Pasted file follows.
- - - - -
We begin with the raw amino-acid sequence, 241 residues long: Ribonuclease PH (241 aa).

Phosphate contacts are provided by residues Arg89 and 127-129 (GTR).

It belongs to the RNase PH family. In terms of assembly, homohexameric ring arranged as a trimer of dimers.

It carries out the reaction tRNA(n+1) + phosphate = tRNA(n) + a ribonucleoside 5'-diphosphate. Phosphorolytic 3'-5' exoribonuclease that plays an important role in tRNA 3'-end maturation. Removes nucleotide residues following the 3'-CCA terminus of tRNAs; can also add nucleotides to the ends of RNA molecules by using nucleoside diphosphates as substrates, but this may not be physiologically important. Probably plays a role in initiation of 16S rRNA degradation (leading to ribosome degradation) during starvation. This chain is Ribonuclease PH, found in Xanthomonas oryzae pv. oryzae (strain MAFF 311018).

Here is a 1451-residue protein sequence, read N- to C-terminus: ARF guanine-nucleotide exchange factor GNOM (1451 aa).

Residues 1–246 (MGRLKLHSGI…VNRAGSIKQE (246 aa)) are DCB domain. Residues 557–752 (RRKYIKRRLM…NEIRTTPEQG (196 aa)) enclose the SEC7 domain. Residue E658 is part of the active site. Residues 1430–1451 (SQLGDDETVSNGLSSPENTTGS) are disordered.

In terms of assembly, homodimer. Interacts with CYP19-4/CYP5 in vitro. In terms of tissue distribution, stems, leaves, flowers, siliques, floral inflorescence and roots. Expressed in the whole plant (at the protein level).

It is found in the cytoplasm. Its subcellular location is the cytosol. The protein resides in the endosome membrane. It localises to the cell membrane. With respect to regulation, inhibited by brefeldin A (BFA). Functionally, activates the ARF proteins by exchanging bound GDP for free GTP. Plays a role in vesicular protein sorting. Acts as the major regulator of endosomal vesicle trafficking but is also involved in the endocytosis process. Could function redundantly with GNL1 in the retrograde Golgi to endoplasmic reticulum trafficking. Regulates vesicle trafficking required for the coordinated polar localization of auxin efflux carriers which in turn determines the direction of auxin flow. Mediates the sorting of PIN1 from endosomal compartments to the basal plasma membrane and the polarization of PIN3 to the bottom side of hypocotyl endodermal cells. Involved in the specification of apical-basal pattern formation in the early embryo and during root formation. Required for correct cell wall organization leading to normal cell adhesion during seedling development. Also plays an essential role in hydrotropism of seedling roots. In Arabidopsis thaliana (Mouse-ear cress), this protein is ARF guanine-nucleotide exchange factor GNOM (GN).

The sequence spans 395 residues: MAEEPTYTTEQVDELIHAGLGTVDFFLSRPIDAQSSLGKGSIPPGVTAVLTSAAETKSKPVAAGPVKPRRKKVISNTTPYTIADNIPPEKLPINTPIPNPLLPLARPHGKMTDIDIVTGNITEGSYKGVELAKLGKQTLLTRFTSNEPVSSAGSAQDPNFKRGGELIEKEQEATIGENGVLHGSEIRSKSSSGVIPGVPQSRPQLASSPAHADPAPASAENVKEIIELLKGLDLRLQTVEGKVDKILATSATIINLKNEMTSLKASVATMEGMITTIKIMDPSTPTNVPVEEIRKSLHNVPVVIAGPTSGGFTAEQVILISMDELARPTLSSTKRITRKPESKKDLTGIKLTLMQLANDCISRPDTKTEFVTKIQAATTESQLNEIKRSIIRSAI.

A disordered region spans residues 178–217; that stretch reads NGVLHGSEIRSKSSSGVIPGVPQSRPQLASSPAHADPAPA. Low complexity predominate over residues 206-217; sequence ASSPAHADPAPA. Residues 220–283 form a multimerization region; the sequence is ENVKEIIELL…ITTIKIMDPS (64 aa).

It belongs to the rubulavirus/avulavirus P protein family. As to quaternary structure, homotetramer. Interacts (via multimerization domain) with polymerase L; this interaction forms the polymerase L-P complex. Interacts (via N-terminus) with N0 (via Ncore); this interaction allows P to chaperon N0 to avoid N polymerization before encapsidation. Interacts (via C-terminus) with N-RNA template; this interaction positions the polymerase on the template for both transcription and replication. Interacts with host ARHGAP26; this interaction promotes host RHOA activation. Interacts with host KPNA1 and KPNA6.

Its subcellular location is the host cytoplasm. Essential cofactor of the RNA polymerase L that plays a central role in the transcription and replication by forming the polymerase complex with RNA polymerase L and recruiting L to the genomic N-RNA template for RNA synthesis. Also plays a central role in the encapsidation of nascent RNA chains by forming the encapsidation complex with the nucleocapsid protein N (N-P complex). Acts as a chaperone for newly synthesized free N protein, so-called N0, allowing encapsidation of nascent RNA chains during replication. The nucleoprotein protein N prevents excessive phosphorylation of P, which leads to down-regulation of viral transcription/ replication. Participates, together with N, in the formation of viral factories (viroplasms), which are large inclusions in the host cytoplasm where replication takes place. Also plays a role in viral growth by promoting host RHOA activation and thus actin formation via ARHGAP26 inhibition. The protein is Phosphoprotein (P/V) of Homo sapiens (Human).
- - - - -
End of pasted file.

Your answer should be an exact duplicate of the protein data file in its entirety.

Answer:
We begin with the raw amino-acid sequence, 241 residues long: Ribonuclease PH (241 aa).

Phosphate contacts are provided by residues Arg89 and 127-129 (GTR).

It belongs to the RNase PH family. In terms of assembly, homohexameric ring arranged as a trimer of dimers.

It carries out the reaction tRNA(n+1) + phosphate = tRNA(n) + a ribonucleoside 5'-diphosphate. Phosphorolytic 3'-5' exoribonuclease that plays an important role in tRNA 3'-end maturation. Removes nucleotide residues following the 3'-CCA terminus of tRNAs; can also add nucleotides to the ends of RNA molecules by using nucleoside diphosphates as substrates, but this may not be physiologically important. Probably plays a role in initiation of 16S rRNA degradation (leading to ribosome degradation) during starvation. This chain is Ribonuclease PH, found in Xanthomonas oryzae pv. oryzae (strain MAFF 311018).

Here is a 1451-residue protein sequence, read N- to C-terminus: ARF guanine-nucleotide exchange factor GNOM (1451 aa).

Residues 1–246 (MGRLKLHSGI…VNRAGSIKQE (246 aa)) are DCB domain. Residues 557–752 (RRKYIKRRLM…NEIRTTPEQG (196 aa)) enclose the SEC7 domain. Residue E658 is part of the active site. Residues 1430–1451 (SQLGDDETVSNGLSSPENTTGS) are disordered.

In terms of assembly, homodimer. Interacts with CYP19-4/CYP5 in vitro. In terms of tissue distribution, stems, leaves, flowers, siliques, floral inflorescence and roots. Expressed in the whole plant (at the protein level).

It is found in the cytoplasm. Its subcellular location is the cytosol. The protein resides in the endosome membrane. It localises to the cell membrane. With respect to regulation, inhibited by brefeldin A (BFA). Functionally, activates the ARF proteins by exchanging bound GDP for free GTP. Plays a role in vesicular protein sorting. Acts as the major regulator of endosomal vesicle trafficking but is also involved in the endocytosis process. Could function redundantly with GNL1 in the retrograde Golgi to endoplasmic reticulum trafficking. Regulates vesicle trafficking required for the coordinated polar localization of auxin efflux carriers which in turn determines the direction of auxin flow. Mediates the sorting of PIN1 from endosomal compartments to the basal plasma membrane and the polarization of PIN3 to the bottom side of hypocotyl endodermal cells. Involved in the specification of apical-basal pattern formation in the early embryo and during root formation. Required for correct cell wall organization leading to normal cell adhesion during seedling development. Also plays an essential role in hydrotropism of seedling roots. In Arabidopsis thaliana (Mouse-ear cress), this protein is ARF guanine-nucleotide exchange factor GNOM (GN).

The sequence spans 395 residues: MAEEPTYTTEQVDELIHAGLGTVDFFLSRPIDAQSSLGKGSIPPGVTAVLTSAAETKSKPVAAGPVKPRRKKVISNTTPYTIADNIPPEKLPINTPIPNPLLPLARPHGKMTDIDIVTGNITEGSYKGVELAKLGKQTLLTRFTSNEPVSSAGSAQDPNFKRGGELIEKEQEATIGENGVLHGSEIRSKSSSGVIPGVPQSRPQLASSPAHADPAPASAENVKEIIELLKGLDLRLQTVEGKVDKILATSATIINLKNEMTSLKASVATMEGMITTIKIMDPSTPTNVPVEEIRKSLHNVPVVIAGPTSGGFTAEQVILISMDELARPTLSSTKRITRKPESKKDLTGIKLTLMQLANDCISRPDTKTEFVTKIQAATTESQLNEIKRSIIRSAI.

A disordered region spans residues 178–217; that stretch reads NGVLHGSEIRSKSSSGVIPGVPQSRPQLASSPAHADPAPA. Low complexity predominate over residues 206-217; sequence ASSPAHADPAPA. Residues 220–283 form a multimerization region; the sequence is ENVKEIIELL…ITTIKIMDPS (64 aa).

It belongs to the rubulavirus/avulavirus P protein family. As to quaternary structure, homotetramer. Interacts (via multimerization domain) with polymerase L; this interaction forms the polymerase L-P complex. Interacts (via N-terminus) with N0 (via Ncore); this interaction allows P to chaperon N0 to avoid N polymerization before encapsidation. Interacts (via C-terminus) with N-RNA template; this interaction positions the polymerase on the template for both transcription and replication. Interacts with host ARHGAP26; this interaction promotes host RHOA activation. Interacts with host KPNA1 and KPNA6.

Its subcellular location is the host cytoplasm. Essential cofactor of the RNA polymerase L that plays a central role in the transcription and replication by forming the polymerase complex with RNA polymerase L and recruiting L to the genomic N-RNA template for RNA synthesis. Also plays a central role in the encapsidation of nascent RNA chains by forming the encapsidation complex with the nucleocapsid protein N (N-P complex). Acts as a chaperone for newly synthesized free N protein, so-called N0, allowing encapsidation of nascent RNA chains during replication. The nucleoprotein protein N prevents excessive phosphorylation of P, which leads to down-regulation of viral transcription/ replication. Participates, together with N, in the formation of viral factories (viroplasms), which are large inclusions in the host cytoplasm where replication takes place. Also plays a role in viral growth by promoting host RHOA activation and thus actin formation via ARHGAP26 inhibition. The protein is Phosphoprotein (P/V) of Homo sapiens (Human).